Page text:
CNN's chief international correspondent, Christiane Amanpour has covered every major international and humanitarian crisis since the Gulf War. Her new documentary, Scream Bloody Murder, is about genocide — and the people who are working to end mass killing worldwide.
Journalist Nicholas Kristof has just won the Pulitzer prize for his New York Times commentary on Darfur. He and John Prendergast of the International Crisis Group deliver an update on the continuing crisis and genocide still under way in the African republic of Sudan.
Former Marine Capt. Brian Steidle has been in the Darfur region of Western Sudan monitoring the humanitarian crisis there for the African Union. Steidle says there's no doubt that Sudan is in the midst of genocide.
John Prendergast is Special Adviser to the President of the International Crisis Group. He has 20 years of experience attempting to resolve conflicts in Africa, and shaping U.S. foreign policy toward the region.
John Prendergast is the co-director of the Africa Program for the International Crisis Group. He's the author of the book God, Oil, and Country; Changing the Logic of War in Sudan. Before joining ICG, he was a special advisor to the U.S. State Department, where he worked on a number of issues, including Sudan policy.
Dr. Rowan Gillies is the International President of Midecins Sans Frontihres (Doctors Without Borders). He is a medical doctor and surgeon from Sydney, Australia. Dr. Gilles began working with Doctors Without Borders in 1998 as a field doctor in Afghanistan. Since then he has worked with the organization in Sierra Leone, South Sudan and Liberia. He recently returned from Sudan.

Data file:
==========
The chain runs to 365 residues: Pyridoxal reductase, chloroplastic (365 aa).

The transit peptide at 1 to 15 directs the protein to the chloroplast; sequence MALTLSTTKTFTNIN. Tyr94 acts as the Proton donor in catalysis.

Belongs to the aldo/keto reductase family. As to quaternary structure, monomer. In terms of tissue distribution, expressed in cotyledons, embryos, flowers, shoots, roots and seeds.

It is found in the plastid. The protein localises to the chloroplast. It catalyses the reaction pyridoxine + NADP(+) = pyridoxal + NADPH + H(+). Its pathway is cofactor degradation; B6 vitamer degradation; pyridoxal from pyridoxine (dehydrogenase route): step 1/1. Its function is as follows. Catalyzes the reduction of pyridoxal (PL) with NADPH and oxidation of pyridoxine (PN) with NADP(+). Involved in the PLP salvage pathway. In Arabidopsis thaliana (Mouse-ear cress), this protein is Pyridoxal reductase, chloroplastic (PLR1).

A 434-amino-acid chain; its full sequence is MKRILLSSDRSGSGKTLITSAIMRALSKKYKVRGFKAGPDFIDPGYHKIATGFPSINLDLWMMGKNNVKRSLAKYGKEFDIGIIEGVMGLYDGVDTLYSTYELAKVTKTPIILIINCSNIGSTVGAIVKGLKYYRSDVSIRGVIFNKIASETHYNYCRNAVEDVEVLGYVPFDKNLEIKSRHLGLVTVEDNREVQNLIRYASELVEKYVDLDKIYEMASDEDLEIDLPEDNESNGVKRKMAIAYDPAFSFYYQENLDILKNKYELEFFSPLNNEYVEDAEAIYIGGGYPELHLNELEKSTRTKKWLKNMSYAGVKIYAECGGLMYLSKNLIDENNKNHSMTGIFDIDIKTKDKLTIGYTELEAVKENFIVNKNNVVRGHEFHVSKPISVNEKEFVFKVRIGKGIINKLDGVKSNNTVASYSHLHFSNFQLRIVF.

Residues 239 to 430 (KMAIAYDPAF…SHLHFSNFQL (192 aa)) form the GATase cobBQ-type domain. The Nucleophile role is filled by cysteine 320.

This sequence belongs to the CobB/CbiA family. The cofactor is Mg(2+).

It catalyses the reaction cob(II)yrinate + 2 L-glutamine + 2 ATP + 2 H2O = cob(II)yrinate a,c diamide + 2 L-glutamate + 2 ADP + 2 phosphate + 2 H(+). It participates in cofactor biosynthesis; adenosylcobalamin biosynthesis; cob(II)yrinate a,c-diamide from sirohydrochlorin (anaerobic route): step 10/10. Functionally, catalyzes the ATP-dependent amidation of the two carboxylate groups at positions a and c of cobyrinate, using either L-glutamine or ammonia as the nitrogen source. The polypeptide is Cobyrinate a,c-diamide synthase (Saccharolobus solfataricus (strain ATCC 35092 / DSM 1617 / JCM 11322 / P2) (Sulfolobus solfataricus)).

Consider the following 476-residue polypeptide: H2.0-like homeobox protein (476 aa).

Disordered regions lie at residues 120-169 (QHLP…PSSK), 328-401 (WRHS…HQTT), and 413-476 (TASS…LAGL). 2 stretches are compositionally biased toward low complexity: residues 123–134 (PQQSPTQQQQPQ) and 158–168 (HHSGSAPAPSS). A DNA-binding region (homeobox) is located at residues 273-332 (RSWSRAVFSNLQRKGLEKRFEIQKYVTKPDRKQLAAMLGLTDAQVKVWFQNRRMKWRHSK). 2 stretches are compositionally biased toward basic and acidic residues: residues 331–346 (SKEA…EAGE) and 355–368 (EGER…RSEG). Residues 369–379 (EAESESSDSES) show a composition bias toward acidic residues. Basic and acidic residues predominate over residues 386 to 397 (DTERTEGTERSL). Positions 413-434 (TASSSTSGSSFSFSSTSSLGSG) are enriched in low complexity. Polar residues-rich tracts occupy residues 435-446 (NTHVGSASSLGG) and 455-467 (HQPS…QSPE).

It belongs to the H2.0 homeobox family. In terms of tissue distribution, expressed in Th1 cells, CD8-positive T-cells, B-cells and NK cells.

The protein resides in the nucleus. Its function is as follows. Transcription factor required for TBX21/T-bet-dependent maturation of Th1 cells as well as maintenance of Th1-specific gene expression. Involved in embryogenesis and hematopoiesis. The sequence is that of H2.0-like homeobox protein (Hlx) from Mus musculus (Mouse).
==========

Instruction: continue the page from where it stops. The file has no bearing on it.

Gen. Romeo Dallaire was commander of the U.N. peacekeeping forces in Rwanda 10 years ago during one of the worst massacres in modern history. Some 800,000 Rwandans were killed in 100 days. Most of them were Tutsi and moderate Hutu civilians. During that time Dallaire and his troops were denied authority to intervene. The experience changed him, tormented him, and filled him with guilt. He suffered from post traumatic stress syndrome, was suicidal and depressed. He's written a new account, Shake Hands with the Devil: The Failure of Humanity in Rwanda.
Arn Chorn-Pond is the subject of the new documentary The Flute Player. As a child, Chorn-Pond was held in a Khmer Rouge labor camp where many children starved to death, many others were murdered, and those who survived were forced to work from 5 a.m. to midnight. He was taught to play the flute to play propaganda songs which helped assure his survival. Later at age 14, Chorn-Pond was forced into the Khmer Rouge army to fight the invading Vietnamese. After seeing his friends die, he fled into the jungle.
She was the founding executive director of the Harvard University Carr Center for Human Rights Policy. She's written for U.S. News and World Report, The Atlantic Monthly, The Economist and The New Yorker. Her book, A Problem from Hell: America and the Age of Genocide, is winner of the Pulitzer Prize.